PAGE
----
The gin and tonic is the classic hot weather cocktail. The herbaceous punch of gin, tart lime and barely bittersweet tonic combine -- like Voltron or any other giant robot created out of construction equipment, dinosaurs or mechanized ninjas -- into something far greater than the sum of its parts. But even the greatest of cocktails’ welcome can wear out if that’s the only option. Luckily, gin is far more versatile than most people realize and there’s an entire world of gin cocktails just perfect for when the mercury climbs into the stratosphere.
Gin has been around since the 17th century, but didn’t gain its reputation as a hot weather cure-all until the English used it to mask the bitter flavor of quinine – the only effective anti-malaria “drug” the empire had access to as it expanded across several tropical climates. The quinine was dissolved in carbonated water, giving rise not only to the gin and tonic, but also to the realization that a good dry gin in combination with the right ingredients is bracingly refreshing stuff.
Bartenders and mixologists had a field day with gin starting in the 19th century, developing some of the most recognized classic warm weather drinks around. Many are delicious examples of American ingenuity and are often ridiculously easy to make. So why not mix up a match for a rooftop party or barbecue?
The Tom Collins – First mixed up by the legendary American bartender Jerry Thomas in 1876, the Tom Collins is a tasty mix of gin, lemon juice, soda and simple syrup. It’s light and has a bright sweetness that’s perfectly balanced by the juniper and herbs of the dry gin and the mouth-puckering citrus. In other words, it puts Mike’s Hard Lemonade to shame six ways to Sunday.
• 2 ounces London dry gin (Plymouth is about as good as it gets here, though if you want a little more herbal punch Bulldog will do nicely)
• ½-1 ounce simple syrup (depending on how sweet you’re looking to go)
• 1/2 ounce lemon juice
• club soda
Fill a tall Collins glass most of the way with ice and add the gin, simple syrup and lemon. Stir vigorously and top it off with the club soda. Give the mixture a solid stir, kick back on someone’s patio and enjoy. Or do a little multiplication and make a pitcher full of happiness for some guests.
The Gimlet – A slight variation in ingredients can produce a wildly different effect in many cases. The Gimlet is one of those cases. Substituting lime for lemon and leaving club soda out of the mix, the Gimlet mixes up the Tom Collins formula to some seriously good effect. The cocktail’s origins are cloudy at best, but it has been around since the early 20th century, at least, and is commonly made with Rose’s Lime juice, though the best versions drop the sweetened lime juice for fresh lime and simple syrup. It’s tangy and refreshingly bitter, with the herbal gin coming through far more loudly and clearly without any carbonation in the way. And without that club soda diluting the alcohol, the Gimlet tends to be a bit more pointed argument, so to speak, for a designated driver.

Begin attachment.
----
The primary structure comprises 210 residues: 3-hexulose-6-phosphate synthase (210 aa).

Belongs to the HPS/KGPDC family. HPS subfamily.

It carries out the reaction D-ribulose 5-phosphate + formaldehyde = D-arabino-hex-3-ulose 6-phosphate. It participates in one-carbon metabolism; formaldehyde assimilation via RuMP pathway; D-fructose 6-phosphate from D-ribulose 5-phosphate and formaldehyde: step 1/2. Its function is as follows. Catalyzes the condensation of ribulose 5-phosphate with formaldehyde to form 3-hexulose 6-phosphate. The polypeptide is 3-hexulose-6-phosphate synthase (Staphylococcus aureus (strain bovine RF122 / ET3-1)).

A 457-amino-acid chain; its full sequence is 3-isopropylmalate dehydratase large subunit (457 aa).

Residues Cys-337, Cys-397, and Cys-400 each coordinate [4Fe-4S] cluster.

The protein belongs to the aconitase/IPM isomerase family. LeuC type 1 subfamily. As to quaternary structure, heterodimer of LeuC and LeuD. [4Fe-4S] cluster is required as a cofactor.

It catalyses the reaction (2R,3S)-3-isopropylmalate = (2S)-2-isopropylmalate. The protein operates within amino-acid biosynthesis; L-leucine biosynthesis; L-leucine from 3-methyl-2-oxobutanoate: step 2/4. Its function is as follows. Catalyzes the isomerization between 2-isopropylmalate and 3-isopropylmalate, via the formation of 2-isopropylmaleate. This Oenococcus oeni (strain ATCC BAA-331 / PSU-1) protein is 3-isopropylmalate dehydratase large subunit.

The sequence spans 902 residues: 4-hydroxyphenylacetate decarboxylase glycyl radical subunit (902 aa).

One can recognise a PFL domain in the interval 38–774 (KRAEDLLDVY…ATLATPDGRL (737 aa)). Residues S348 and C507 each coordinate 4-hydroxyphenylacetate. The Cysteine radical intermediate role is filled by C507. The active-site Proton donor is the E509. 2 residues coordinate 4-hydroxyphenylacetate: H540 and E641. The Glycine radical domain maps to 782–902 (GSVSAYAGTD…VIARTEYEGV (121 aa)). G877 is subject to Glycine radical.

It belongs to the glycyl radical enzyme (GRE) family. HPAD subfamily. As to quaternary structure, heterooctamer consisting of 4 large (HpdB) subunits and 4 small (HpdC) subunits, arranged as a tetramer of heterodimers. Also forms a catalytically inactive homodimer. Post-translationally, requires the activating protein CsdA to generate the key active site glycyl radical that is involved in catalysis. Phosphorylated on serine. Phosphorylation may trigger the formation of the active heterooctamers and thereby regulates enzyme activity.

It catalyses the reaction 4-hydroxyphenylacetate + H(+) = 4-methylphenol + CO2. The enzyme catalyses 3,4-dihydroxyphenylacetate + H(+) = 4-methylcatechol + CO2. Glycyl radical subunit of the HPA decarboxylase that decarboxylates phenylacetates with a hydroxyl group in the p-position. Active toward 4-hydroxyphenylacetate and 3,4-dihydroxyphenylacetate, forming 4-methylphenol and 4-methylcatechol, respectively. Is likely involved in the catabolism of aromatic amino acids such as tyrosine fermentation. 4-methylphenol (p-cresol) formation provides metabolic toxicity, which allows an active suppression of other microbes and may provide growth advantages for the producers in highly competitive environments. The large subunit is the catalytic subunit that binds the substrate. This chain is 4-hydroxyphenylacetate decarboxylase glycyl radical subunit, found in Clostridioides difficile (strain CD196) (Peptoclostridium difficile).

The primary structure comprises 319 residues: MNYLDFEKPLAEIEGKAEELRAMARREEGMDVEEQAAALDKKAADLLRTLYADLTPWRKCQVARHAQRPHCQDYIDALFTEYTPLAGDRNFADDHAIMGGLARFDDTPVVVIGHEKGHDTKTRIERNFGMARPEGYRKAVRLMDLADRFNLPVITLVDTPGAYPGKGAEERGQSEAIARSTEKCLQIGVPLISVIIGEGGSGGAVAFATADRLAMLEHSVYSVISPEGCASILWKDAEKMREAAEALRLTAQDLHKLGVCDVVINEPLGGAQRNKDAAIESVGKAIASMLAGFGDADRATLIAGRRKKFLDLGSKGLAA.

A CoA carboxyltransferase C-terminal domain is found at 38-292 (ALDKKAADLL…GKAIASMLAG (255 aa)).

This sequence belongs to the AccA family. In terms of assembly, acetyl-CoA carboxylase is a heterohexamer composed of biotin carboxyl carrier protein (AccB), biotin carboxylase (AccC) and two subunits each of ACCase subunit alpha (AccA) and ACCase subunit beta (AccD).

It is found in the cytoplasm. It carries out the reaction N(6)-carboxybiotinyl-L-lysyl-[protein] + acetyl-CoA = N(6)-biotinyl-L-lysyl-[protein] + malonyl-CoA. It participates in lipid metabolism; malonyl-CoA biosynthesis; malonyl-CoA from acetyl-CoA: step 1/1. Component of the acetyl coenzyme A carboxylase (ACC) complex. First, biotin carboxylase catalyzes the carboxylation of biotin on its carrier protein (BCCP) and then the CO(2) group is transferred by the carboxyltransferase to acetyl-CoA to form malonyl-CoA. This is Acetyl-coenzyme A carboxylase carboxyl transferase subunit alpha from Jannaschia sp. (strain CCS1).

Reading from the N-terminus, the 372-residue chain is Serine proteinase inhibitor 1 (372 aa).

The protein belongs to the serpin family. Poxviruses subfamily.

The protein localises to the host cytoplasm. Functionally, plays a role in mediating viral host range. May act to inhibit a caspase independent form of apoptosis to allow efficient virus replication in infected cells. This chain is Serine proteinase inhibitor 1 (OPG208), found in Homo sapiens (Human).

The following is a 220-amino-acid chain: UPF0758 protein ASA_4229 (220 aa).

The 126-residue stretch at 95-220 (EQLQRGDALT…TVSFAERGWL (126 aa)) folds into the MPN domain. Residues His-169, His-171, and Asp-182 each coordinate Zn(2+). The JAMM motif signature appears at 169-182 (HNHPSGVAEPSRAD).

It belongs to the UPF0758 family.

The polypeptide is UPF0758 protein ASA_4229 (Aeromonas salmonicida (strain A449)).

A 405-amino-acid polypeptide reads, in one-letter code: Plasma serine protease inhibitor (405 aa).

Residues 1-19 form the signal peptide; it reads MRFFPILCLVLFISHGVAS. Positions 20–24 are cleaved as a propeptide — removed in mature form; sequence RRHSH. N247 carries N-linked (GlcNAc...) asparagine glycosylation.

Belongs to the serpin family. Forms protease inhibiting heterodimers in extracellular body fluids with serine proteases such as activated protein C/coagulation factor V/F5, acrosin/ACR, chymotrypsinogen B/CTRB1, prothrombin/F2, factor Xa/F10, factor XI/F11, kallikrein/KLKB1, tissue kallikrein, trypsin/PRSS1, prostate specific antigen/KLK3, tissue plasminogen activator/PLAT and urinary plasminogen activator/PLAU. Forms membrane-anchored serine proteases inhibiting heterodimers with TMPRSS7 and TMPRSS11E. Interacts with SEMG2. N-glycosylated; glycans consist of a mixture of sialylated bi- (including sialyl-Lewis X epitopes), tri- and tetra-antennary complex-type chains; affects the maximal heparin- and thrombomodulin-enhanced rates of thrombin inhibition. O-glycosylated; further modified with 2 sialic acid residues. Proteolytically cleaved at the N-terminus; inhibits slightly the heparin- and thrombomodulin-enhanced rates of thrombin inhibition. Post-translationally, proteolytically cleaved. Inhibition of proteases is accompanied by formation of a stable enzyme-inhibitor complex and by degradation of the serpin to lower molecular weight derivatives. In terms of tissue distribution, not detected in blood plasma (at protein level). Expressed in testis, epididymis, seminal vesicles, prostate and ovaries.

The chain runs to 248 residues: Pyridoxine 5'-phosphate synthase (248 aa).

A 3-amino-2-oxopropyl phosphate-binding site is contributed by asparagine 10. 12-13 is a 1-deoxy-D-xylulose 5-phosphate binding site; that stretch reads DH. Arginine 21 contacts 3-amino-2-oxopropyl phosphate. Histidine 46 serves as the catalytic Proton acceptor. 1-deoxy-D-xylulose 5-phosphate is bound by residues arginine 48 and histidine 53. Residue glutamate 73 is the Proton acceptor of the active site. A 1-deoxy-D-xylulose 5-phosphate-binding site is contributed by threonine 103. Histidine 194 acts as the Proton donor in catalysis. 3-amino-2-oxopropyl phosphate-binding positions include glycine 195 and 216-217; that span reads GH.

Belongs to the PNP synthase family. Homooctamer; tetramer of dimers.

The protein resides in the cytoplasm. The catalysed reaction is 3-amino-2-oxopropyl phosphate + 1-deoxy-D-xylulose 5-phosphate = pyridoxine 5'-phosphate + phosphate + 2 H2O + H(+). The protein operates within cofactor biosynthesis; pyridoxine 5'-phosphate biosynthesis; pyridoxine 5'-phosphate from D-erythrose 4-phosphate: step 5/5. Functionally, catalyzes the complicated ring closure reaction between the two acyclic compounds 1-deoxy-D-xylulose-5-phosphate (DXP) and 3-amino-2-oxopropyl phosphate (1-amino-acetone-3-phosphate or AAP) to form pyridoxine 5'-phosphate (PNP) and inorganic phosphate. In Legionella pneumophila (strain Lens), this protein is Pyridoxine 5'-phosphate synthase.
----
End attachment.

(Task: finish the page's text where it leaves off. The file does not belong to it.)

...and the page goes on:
• 2 ounces gin (a lighter gin is best here, since the juniper and herbs can be over powering otherwise – Broker’s Dry Gin brings great balance to the table)
• 1/2 ounce lime juice
• 1/4 to 1/2 ounce simple syrup
Fill a shaker with ice and drop all the ingredients in. Give it a heavy duty shaking until either your arms give out or the shaker is too cold to hold and strain it into a lowball glass full of ice. Garnish it with a lime twist to look that much more sophisticated. After all, ladies love a man who knows his way around citrus.
The Salty Dog – The dog days of summer are right around the corner, and how better to get through them than a little citrus, juniper and salt? The Salty Dog is the kissing cousin of the Greyhound. The latter combines gin and grapefruit juice, with the former adding a salted rim to make it salty. Regardless of how it gets there, this is an intriguing cocktail that relies heavily on its ingredients to determine how it comes out. The sweetness level in the grapefruit plays an especially large role. Either way, it’s somewhat margarita-like, with the citrus providing a solid counterpoint for the heavy dose of booze – the tangy bite of the grapefruit playing off of the green notes in the gin and providing a unique one-two punch that floats along on a briny undercurrent courtesy of the salt rim.
• 2 ounces gin (again, a slightly more low-key gin works best. Brokers works fine as in the Gimlet, but Tanqueray No. 10’s built-in citrus notes allow it to play nicely with the grapefruit)
• 4 ounces grapefruit juice (Ruby Red gives a nice sweetness, but play around with types and brands to find your favorite)
Run a lime or lemon wedge along the rim of a tall Collins glass and rub it in a bowl of salt to set the salt rim. Fill the glass with ice cubes and then pour in the ingredients and give them a good stir. The Salty Dog makes an especially tasty brunch drink, so it can be an effective answer to the usual hair of the dog Bloody Mary.
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